4 Ways to Market a One-of-a-Kind Listing

Brett Furman, Broker/Owner of RE/MAX Classic in Wayne, Pennsylvania, was well aware of the potential challenges when he agreed to list a 10,490-square-foot Federal-style mansion that was once home to an Italian consulate. Furman took a strategic approach to cover every marketing angle that might result in finding the right buyer at the best price. The result? The property, Philadelphia’s historic Samuel House, sold in less than 48 hours for $3.35 million – more than $100,000 over asking.

Here are the fundamental and effective steps Furman followed, which can serve as a guide for anyone handling a distinctive property.

1. Do your homework.

Furman hired an intern to research and confirm details of the home’s historical background, which unearthed more details and unique selling points for the listing.

He also initiated an architectural review to evaluate feasibility options for the property, including further subdividing the home into condos or apartments, or converting it back into a single-family residence.

After several months of study, he reviewed all of the options with the seller and recommended that the marketing campaign focus on converting the property back to a single-family home – which his research showed was likely to yield the highest price.

2. Reach out to a broad base but target a specific audience.

Furman initiated a multi-faceted public relations campaign that resulted in coverage in local and regional newspapers and magazines – and online. He also reached out to local developers, investors and brokers.

“All this helped produce multiple calls and showings,” Furman says.

3. Invest in the listing to showcase unique selling points.

Furman enhanced the listing presentation with aerial mapping to showcase the property’s central location, and he created a custom absorption analysis that details how long it will likely take the market to absorb or sell homes in a specific price range, geographic area and timeframe. He also engaged a professional photographer to create a visual tour highlighting the homes flow, size and many unique features.

“All listings, especially one-of-a-kind homes, should have a visual tour,” Furman says. “Also be sure to engage the media before and after the sale to promote the property and your role.”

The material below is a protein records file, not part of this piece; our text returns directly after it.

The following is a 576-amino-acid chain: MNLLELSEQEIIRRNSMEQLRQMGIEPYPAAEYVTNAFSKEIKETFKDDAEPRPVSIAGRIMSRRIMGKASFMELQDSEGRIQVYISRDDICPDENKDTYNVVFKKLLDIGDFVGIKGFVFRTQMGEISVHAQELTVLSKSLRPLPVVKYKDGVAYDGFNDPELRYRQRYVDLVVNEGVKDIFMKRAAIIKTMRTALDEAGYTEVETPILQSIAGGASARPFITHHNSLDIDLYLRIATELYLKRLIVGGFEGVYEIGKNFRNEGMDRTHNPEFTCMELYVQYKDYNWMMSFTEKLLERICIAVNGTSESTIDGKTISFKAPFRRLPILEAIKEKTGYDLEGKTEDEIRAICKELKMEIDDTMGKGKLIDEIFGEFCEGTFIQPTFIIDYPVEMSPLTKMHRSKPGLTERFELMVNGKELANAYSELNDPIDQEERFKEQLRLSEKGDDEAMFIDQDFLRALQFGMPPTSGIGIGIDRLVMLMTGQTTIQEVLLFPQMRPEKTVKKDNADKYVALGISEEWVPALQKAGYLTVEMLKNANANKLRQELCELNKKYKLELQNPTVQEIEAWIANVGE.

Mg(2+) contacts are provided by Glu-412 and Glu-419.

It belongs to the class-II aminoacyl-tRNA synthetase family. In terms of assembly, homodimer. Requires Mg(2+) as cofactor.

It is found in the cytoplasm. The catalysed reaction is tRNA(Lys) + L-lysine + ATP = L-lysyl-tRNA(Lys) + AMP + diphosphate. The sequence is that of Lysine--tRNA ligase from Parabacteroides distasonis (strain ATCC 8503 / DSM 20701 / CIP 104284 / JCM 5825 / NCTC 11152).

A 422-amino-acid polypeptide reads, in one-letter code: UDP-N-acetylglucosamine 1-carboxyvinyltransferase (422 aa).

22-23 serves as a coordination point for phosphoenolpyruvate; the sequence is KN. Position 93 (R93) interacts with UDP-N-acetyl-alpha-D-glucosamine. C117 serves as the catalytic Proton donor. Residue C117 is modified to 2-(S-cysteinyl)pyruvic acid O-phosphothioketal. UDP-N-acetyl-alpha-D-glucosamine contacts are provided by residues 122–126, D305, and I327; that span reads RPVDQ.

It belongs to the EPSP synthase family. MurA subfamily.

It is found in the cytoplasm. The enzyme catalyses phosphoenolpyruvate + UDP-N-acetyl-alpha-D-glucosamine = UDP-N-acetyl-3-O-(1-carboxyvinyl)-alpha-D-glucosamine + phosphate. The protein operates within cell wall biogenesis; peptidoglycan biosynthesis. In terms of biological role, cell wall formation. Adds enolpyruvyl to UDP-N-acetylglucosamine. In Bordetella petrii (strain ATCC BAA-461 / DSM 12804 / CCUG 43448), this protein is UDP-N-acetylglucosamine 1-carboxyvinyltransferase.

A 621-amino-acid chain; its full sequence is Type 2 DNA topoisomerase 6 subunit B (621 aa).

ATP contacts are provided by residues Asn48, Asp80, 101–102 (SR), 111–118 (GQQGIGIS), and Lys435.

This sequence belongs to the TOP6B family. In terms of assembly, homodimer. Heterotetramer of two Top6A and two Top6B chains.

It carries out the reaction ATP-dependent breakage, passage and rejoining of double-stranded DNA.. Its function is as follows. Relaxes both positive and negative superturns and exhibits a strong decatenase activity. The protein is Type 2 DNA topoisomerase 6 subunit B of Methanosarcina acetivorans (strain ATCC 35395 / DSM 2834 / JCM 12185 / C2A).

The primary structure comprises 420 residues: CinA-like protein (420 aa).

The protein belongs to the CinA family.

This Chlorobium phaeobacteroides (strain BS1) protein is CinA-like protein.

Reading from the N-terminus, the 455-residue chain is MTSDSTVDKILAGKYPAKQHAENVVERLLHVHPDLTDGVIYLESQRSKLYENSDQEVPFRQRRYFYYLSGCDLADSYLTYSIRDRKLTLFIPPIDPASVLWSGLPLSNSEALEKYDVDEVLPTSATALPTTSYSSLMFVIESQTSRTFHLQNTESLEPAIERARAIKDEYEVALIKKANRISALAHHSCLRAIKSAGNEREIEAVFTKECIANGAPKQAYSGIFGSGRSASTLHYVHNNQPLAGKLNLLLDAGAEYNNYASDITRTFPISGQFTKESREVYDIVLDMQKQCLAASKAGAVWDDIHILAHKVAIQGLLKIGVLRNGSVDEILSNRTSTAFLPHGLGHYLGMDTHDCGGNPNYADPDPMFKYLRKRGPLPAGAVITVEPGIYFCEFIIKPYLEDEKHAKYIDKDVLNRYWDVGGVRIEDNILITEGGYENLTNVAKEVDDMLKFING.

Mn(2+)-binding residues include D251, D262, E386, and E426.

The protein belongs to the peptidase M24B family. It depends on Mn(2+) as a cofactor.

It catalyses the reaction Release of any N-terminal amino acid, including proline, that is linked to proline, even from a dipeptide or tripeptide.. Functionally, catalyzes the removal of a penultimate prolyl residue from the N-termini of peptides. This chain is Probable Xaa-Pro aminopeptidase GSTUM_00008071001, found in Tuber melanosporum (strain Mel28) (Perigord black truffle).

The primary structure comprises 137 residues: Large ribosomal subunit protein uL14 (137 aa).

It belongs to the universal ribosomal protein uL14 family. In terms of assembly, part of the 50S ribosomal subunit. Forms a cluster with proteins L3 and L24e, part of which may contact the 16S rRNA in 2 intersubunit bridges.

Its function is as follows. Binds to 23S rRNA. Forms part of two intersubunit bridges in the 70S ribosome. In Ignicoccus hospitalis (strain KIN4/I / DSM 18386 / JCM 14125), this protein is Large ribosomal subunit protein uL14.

4. Leverage your professional knowledge and experience.

Initially, the seller of the mansion stipulated there should be no “for sale” signs. But, given the property’s high-profile location, Furman felt this would be a mistake. So he backed up his recommendation with a NAR statistic from the 2014 Profile of Home Buyers & Sellers, which reports that 9 percent of buyers found the home they purchased from signs. The seller agreed.

“Persuading the seller to allow two ‘for sale’ signs and two subsequent ‘sold’ signs on this property helped me generate several showings and one seller call,” Furman says.

Read more about the sale here.



Join the Conversation


Love the article and the marketing approach. And the idea of reaching out to a targeted audience speaks volumes because when you talk to the buyer (once you’ve determined the ideal buyer profile) it allows you to focus your message in a clear way, highlighting what that buyer is looking for in a home.

Additionally, enhancing key selling points in a way that enables buyers to envision themselves living in the home is a great way to connect with your potential buyers. In the end, you’re a marketer…marketing a home. The goal is to speak to the needs of that one buyer type, and create an emotional connection (via your marketing and home description) that compels the buyer to call you, visit the home, fall in love with the home and all it offers, and make an offer. Thanks for sharing your insights,

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